Twitter will hand out awards to spark advertiser interest, investment



There are two ways to get someone to do something: Encourage them with some kind of carrot or command them with some sort of stick. With an ad business beset by lower-than-expected demand from advertisers, Twitter can’t take a stick to marketers to make them buy its ads. So it’s holding out a carrot.

Twitter has organized an awards program to highlight the top ads that have run on its service in the past year, the company announced on Monday.

This is what companies do when they need to spark excitement in their ad products. Facebook did the same thing back in 2012, a few months before the social network went public and while it was trying to shed its reputation, at the time, for offering a limited creative canvas to brands.

That’s why the timing of Twitter’s first-ever ad awards is maybe not coincidental. The company is coming off the second straight quarter in which it had to admit that it received “less overall advertiser demand than expected,” despite its one-time rival, Facebook, seeing “particularly strong” demand in the same quarter.

To boost its ad business, Twitter has recognized that it needs to reignite brand advertisers’ interest in its ads by showcasing its creative canvas and attract direct-response advertisers’ interest by proving its ads drive results. The Twitter Awards seek to satisfy both ends.

Submitted campaigns — limited to ads that have run on Twitter between August 1, 2015, and July 26, 2016 — will be judged according to three criteria: live, results and canvas. I haven’t heard back from Twitter with a detailed explanation of the criteria, but they seem pretty self-explanatory. Twitter wants to showcase ads that demonstrate how in-the-moment Twitter is (which fits with Twitter’s own new ad campaign), how Twitter’s ads can drive business results and how creative marketers can get with Twitter’s ads.

The six categories for which Twitter will be handing out awards are even more explicit about what messages it wants marketers to take away from the awards when winners are announced on November 10.

  • #Live: the best ads that tied into live events and global moments
  • #Impact: the ads that drove the best business results
  • #Creativity: the most creative ads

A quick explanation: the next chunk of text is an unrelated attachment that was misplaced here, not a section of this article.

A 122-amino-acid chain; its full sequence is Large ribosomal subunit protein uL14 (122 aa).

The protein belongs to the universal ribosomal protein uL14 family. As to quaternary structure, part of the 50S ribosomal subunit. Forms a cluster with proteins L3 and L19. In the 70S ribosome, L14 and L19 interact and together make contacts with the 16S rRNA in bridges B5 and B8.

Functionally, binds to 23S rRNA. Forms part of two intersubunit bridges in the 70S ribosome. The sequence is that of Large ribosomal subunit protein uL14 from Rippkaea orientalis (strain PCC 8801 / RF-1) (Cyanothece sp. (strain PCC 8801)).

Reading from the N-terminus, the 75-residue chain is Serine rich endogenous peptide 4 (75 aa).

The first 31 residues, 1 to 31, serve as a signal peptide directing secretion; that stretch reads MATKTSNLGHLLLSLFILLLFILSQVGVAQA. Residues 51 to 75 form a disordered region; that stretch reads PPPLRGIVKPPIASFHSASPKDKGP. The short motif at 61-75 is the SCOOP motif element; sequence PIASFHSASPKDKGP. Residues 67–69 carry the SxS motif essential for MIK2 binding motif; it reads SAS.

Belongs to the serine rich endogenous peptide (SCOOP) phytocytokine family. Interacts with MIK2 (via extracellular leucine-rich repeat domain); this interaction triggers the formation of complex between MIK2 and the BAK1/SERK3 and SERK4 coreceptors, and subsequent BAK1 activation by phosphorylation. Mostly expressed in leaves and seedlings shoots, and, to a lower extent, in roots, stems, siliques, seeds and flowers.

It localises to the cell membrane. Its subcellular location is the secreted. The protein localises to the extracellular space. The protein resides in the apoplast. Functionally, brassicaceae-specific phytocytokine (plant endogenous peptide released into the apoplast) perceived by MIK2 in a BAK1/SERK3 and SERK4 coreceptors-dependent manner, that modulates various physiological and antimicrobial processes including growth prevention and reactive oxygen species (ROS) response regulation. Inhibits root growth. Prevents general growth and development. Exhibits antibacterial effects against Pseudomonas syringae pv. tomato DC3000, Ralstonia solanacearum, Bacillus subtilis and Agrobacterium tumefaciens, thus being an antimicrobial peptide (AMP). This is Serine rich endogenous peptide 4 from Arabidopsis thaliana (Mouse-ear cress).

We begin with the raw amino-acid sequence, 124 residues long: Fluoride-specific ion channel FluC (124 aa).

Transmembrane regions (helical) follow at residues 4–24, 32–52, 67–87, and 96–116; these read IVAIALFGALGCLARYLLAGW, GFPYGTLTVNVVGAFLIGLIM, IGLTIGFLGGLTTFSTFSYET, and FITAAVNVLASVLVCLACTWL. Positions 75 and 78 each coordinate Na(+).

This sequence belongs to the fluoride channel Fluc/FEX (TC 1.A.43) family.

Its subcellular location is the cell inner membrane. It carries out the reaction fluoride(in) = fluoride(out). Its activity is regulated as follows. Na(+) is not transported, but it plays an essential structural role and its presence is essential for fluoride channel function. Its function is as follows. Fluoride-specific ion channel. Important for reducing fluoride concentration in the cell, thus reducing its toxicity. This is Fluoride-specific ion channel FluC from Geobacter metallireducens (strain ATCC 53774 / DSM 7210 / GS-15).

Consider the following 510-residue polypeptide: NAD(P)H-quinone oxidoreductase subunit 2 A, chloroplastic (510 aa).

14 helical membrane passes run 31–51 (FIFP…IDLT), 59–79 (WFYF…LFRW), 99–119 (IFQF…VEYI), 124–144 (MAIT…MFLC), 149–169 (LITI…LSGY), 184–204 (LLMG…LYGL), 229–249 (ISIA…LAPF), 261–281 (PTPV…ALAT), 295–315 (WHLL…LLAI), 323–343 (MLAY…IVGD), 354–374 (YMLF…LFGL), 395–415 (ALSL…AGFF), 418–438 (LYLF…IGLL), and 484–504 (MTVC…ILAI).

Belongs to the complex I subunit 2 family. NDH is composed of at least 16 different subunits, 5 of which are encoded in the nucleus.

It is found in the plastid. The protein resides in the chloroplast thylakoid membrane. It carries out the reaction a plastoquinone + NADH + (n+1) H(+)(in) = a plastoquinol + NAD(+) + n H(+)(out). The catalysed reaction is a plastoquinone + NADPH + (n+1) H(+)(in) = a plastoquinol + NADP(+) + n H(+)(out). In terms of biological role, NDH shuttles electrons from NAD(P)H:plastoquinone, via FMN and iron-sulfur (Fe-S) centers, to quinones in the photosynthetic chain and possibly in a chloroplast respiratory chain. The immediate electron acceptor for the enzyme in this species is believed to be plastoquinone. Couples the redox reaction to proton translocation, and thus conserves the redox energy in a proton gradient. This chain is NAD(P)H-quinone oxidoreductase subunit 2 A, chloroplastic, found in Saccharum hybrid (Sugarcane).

• #Scale: the ads that best showed how big a worldwide ripple effect Twitter can create
  • #Customer: the brands that best used Twitter for customer service
  • #Growth: the small businesses that used Twitter ads to grow their companies the most

Twitter will have a panel of not-yet-named judges scoring submissions and, for each category, will hand out one Gold Award, two Silver Awards, three Bronze Awards and at least one Honorable Mention. Brands and agencies can go here to submit as many eligible campaigns as they want between now and September 23.

Twitter isn’t clear about what the winners will receive — other than “major bragging rights” — but prizes may include some type of trophy or plaque; name-drops on Twitter, Twitter’s site for marketers and/or its advertiser-training program Twitter Flight School; and “a special digital presence at Twitter headquarters.” But it is clear what Twitter hopes to receive from the awards program: more interest and investment from advertisers.

Opinions expressed in this article are those of the guest author and not necessarily Marketing Land. Staff authors are listed here.

About The Author

Tim Peterson, Third Door Media’s Social Media Reporter, has been covering the digital marketing industry since 2011. He has reported for Advertising Age, Adweek and Direct Marketing News. A born-and-raised Angeleno who graduated from New York University, he currently lives in Los Angeles.

He has broken stories on Snapchat’s ad plans, Hulu founding CEO Jason Kilar’s attempt to take on YouTube and the assemblage of Amazon’s ad-tech stack; analyzed YouTube’s programming strategy, Facebook’s ad-tech ambitions and ad blocking’s rise; and documented digital video’s biggest annual event VidCon, BuzzFeed’s branded video production process and Snapchat Discover’s ad load six months after launch. He has also developed tools to monitor brands’ early adoption of live-streaming apps, compare Yahoo’s and Google’s search designs and examine the NFL’s YouTube and Facebook video strategies.



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